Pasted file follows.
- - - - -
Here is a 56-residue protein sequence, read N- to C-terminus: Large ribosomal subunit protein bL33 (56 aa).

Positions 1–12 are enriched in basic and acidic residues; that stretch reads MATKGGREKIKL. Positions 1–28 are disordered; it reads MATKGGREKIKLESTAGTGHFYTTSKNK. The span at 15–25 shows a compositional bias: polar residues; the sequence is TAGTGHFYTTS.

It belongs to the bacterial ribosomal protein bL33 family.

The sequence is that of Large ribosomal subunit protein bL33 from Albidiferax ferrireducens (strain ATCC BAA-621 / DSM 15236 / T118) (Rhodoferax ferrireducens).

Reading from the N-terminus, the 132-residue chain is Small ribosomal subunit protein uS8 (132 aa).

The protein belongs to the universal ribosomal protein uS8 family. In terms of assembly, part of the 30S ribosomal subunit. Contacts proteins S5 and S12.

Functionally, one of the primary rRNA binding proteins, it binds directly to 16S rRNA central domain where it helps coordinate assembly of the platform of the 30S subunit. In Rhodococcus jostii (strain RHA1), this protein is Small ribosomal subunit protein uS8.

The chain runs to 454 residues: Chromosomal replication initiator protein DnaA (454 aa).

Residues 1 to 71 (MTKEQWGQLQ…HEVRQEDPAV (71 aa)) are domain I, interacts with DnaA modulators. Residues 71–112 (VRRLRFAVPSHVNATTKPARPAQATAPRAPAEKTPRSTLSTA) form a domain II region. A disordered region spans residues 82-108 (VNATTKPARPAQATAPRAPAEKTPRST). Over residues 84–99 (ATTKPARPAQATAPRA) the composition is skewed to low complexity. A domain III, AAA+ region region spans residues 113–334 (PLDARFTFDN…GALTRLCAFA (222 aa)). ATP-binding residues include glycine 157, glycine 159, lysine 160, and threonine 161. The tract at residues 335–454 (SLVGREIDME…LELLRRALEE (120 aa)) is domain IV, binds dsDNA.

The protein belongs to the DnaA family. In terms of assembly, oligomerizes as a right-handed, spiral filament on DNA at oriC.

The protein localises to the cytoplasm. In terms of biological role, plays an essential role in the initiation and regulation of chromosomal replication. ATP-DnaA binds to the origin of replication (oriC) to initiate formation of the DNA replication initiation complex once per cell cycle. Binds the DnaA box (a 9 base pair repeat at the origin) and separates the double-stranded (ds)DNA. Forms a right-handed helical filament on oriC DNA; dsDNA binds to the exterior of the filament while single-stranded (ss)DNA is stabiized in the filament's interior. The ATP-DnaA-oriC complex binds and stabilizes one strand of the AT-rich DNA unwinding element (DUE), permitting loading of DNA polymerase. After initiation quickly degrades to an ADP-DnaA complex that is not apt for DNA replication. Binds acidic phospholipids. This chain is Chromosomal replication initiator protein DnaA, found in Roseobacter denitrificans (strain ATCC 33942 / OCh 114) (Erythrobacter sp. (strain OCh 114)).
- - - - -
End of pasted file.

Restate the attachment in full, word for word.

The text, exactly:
Here is a 56-residue protein sequence, read N- to C-terminus: Large ribosomal subunit protein bL33 (56 aa).

Positions 1–12 are enriched in basic and acidic residues; that stretch reads MATKGGREKIKL. Positions 1–28 are disordered; it reads MATKGGREKIKLESTAGTGHFYTTSKNK. The span at 15–25 shows a compositional bias: polar residues; the sequence is TAGTGHFYTTS.

It belongs to the bacterial ribosomal protein bL33 family.

The sequence is that of Large ribosomal subunit protein bL33 from Albidiferax ferrireducens (strain ATCC BAA-621 / DSM 15236 / T118) (Rhodoferax ferrireducens).

Reading from the N-terminus, the 132-residue chain is Small ribosomal subunit protein uS8 (132 aa).

The protein belongs to the universal ribosomal protein uS8 family. In terms of assembly, part of the 30S ribosomal subunit. Contacts proteins S5 and S12.

Functionally, one of the primary rRNA binding proteins, it binds directly to 16S rRNA central domain where it helps coordinate assembly of the platform of the 30S subunit. In Rhodococcus jostii (strain RHA1), this protein is Small ribosomal subunit protein uS8.

The chain runs to 454 residues: Chromosomal replication initiator protein DnaA (454 aa).

Residues 1 to 71 (MTKEQWGQLQ…HEVRQEDPAV (71 aa)) are domain I, interacts with DnaA modulators. Residues 71–112 (VRRLRFAVPSHVNATTKPARPAQATAPRAPAEKTPRSTLSTA) form a domain II region. A disordered region spans residues 82-108 (VNATTKPARPAQATAPRAPAEKTPRST). Over residues 84–99 (ATTKPARPAQATAPRA) the composition is skewed to low complexity. A domain III, AAA+ region region spans residues 113–334 (PLDARFTFDN…GALTRLCAFA (222 aa)). ATP-binding residues include glycine 157, glycine 159, lysine 160, and threonine 161. The tract at residues 335–454 (SLVGREIDME…LELLRRALEE (120 aa)) is domain IV, binds dsDNA.

The protein belongs to the DnaA family. In terms of assembly, oligomerizes as a right-handed, spiral filament on DNA at oriC.

The protein localises to the cytoplasm. In terms of biological role, plays an essential role in the initiation and regulation of chromosomal replication. ATP-DnaA binds to the origin of replication (oriC) to initiate formation of the DNA replication initiation complex once per cell cycle. Binds the DnaA box (a 9 base pair repeat at the origin) and separates the double-stranded (ds)DNA. Forms a right-handed helical filament on oriC DNA; dsDNA binds to the exterior of the filament while single-stranded (ss)DNA is stabiized in the filament's interior. The ATP-DnaA-oriC complex binds and stabilizes one strand of the AT-rich DNA unwinding element (DUE), permitting loading of DNA polymerase. After initiation quickly degrades to an ADP-DnaA complex that is not apt for DNA replication. Binds acidic phospholipids. This chain is Chromosomal replication initiator protein DnaA, found in Roseobacter denitrificans (strain ATCC 33942 / OCh 114) (Erythrobacter sp. (strain OCh 114)).